Baker Dominque Ansel rocked the pastry world when he invented the cronut, a croissant-doughnut hybrid, in his Manhattan bakery. Since then, he’s gained all manner of plaudits for his confectionery creations, and opened his first bakery outside of the US in London. The Belgravia cafe serves a pastry-led afternoon tea, with savoury choux buns forming the bread and butter of the menu. Desserts are ambitious and picture-perfect, but leave room for a cronut – they’re sold separately, and it’d be a crime to leave without one.
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Looking for an indulgent afternoon tea? You’ll find it at The Lanesborough. Here, guests are seated in the elegant surroundings of the Céleste dining room, crowned with its grand glass ceiling. Despite the fanciness, it’s a comfortable setting with plush sofas and friendly service. The kitchen favours classic British ingredients and serves up a meticulously presented spread, with vegan and vegetarian options. If the selection of loose-leaf is a little baffling, consult the clever tea sommelier, who will pair you with the perfect pot.
Mews of Mayfair
The Mews of Mayfair afternoon tea is best taken when the sun is shining. Tucked away in a pretty alley near the bougie boutiques of Bond Street, the flower-filled courtyard is a tranquil spot to soak up some rays while you plough through a generously stocked cake stand. Food-wise it’s traditional finger sandwiches, scones, and classic cakes, but tea fans will enjoy perusing their selection of leaves, which includes rare blends, from hand-crafted breakfast tea grown in Malawi to wild rooibos harvested in South Africa’s Cederberg mountains.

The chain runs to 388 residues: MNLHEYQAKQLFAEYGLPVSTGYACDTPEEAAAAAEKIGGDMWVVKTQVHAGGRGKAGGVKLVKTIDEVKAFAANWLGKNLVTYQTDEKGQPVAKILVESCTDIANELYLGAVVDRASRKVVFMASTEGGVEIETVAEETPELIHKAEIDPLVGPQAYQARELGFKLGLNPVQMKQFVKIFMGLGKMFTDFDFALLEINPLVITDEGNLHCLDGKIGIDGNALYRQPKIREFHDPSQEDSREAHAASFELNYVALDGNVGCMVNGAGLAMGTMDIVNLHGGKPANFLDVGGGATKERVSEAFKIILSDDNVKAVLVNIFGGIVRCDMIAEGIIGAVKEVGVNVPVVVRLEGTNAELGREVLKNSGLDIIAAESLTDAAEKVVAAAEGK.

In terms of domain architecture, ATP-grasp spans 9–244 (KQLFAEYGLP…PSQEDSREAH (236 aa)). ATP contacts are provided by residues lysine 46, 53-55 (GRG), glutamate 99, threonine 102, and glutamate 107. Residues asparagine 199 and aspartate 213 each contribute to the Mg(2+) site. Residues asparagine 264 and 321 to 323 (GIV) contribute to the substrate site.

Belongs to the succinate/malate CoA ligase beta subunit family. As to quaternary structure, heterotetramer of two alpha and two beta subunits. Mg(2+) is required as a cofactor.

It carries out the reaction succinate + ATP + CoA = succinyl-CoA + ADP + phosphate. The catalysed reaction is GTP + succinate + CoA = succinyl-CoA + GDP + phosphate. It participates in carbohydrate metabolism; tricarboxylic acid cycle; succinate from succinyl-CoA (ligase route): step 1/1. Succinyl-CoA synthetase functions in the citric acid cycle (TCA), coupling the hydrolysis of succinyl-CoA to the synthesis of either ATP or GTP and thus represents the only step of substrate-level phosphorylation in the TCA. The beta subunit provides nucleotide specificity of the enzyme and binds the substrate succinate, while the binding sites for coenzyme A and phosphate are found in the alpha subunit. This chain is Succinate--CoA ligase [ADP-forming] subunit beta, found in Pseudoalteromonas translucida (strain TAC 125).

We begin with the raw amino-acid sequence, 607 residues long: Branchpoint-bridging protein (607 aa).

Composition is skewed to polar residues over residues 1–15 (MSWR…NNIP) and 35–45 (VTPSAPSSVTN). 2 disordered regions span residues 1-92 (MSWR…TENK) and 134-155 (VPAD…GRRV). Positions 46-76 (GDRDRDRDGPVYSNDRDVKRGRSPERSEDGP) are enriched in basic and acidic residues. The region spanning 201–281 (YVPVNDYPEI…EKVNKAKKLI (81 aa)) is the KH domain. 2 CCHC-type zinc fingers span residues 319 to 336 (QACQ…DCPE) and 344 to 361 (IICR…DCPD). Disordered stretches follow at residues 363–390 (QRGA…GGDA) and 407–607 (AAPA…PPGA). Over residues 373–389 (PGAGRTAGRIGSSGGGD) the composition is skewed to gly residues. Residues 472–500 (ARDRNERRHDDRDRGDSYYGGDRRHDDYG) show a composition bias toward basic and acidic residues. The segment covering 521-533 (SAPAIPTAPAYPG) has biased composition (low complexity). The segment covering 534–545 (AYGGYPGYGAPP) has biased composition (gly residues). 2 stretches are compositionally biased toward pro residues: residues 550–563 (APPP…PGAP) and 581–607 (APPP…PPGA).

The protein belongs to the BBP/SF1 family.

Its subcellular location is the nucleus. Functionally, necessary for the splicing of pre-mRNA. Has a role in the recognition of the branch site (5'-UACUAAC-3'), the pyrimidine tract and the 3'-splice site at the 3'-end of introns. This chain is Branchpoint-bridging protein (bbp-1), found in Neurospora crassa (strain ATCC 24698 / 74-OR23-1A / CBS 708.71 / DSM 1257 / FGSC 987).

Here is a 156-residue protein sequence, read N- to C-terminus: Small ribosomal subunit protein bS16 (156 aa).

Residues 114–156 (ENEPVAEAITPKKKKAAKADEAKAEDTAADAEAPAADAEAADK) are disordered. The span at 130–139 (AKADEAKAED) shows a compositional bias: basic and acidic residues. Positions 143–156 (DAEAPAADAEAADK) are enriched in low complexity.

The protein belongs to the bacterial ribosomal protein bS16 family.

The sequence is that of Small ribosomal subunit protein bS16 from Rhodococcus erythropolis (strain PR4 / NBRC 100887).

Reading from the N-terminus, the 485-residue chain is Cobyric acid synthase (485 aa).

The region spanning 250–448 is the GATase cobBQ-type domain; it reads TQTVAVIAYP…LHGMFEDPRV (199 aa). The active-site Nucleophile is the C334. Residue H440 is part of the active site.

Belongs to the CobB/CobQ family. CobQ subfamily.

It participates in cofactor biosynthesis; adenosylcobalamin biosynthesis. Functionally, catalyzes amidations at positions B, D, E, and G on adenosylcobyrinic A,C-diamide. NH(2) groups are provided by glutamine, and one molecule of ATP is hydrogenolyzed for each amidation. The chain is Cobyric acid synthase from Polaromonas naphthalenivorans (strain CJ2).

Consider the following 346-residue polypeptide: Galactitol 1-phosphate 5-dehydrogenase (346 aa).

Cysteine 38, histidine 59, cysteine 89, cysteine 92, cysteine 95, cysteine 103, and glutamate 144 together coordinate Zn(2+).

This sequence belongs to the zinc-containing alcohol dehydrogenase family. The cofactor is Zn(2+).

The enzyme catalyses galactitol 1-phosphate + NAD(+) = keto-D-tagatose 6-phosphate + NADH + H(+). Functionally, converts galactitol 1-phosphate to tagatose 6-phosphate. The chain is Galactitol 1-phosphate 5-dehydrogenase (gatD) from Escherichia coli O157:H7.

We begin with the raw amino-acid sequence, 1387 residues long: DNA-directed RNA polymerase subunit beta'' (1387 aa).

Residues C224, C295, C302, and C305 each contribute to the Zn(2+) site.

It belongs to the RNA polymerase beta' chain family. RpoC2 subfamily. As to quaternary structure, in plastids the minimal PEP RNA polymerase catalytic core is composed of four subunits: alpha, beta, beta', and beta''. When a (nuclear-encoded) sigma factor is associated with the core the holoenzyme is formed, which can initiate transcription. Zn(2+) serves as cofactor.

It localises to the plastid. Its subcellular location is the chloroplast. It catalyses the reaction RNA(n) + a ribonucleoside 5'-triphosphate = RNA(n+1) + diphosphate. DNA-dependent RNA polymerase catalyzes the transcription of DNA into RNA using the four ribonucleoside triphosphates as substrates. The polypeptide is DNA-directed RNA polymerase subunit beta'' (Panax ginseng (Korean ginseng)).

Teanamu Chaya Teahouse
Boutique doesn’t quite cover this tiny tea house near Portobello Road, which has been set up in what looks like the living room of owner and tea expert Pei Wang. Their afternoon tea is a homely fusion between Chinese and English cuisine: wakame brown bread open sandwiches, dim sum, lotus leaf rice parcels and scones with clotted cream and rose petal jam. Explore an exemplary menu of artisan tea, before learning about its provenance and how best to brew it.
Little Nan’s Bar
Who said afternoon tea has to be fancy? Hidden beneath the arches of Deptford High Street train station, Little Nan’s is a celebration of all things kitsch, and you’ll find a nostalgic afternoon tea served to the soundtrack of disco hits and '90s bangers. Fun, affordable and – quite frankly – ridiculous, you’re more likely to spot leopard-print tablecloths than starched white numbers. It’s a long way from the Duchess of Bedford’s creation all those years ago, but we like to think she’d approve.
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This chic cafe by Burberry is based inside their flagship store off Regent Street, and serves as a good base to recuperate from a day of shopping. The brand, which is best known for its iconic trench, proves it can do more than just coats with this elegant split-level space, featuring a tasteful muted palette and sleek marble flooring. On the menu there’s indulgent dishes like lobster and quail’s eggs, but their Classic Afternoon Tea serves scones warm from the Aga. It’s a stylish hideaway from the crowds – just be sure to book ahead.